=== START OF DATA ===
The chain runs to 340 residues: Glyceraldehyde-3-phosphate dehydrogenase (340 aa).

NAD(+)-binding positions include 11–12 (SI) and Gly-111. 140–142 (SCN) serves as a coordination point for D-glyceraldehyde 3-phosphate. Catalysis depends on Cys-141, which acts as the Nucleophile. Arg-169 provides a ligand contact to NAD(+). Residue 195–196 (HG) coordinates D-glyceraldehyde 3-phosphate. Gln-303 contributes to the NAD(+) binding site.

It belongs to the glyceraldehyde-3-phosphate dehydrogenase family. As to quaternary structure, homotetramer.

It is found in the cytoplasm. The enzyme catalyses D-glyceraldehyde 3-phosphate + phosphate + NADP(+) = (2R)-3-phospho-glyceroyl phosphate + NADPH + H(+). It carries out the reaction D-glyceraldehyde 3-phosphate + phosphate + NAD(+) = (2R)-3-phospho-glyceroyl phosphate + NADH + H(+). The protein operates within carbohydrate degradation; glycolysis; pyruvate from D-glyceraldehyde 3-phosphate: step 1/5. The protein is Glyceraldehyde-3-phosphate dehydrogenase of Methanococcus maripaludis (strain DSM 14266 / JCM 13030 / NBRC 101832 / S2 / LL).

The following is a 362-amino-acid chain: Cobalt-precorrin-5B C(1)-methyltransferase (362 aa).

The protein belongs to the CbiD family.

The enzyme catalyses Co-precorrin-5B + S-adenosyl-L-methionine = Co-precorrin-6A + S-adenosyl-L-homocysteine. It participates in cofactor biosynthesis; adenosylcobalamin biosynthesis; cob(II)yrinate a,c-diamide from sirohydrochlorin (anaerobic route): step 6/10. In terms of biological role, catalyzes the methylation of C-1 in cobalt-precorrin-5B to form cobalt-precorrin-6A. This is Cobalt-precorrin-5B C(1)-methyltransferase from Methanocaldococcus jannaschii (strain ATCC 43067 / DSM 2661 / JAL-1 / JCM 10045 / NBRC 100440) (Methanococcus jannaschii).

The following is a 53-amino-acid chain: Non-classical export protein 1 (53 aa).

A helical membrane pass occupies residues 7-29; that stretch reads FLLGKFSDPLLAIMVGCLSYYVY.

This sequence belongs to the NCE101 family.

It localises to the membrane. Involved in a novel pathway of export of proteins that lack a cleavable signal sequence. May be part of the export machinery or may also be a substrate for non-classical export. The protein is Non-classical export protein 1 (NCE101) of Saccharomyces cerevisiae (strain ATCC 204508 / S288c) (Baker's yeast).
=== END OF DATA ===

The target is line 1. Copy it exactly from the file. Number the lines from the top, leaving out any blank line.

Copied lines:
The chain runs to 340 residues: Glyceraldehyde-3-phosphate dehydrogenase (340 aa).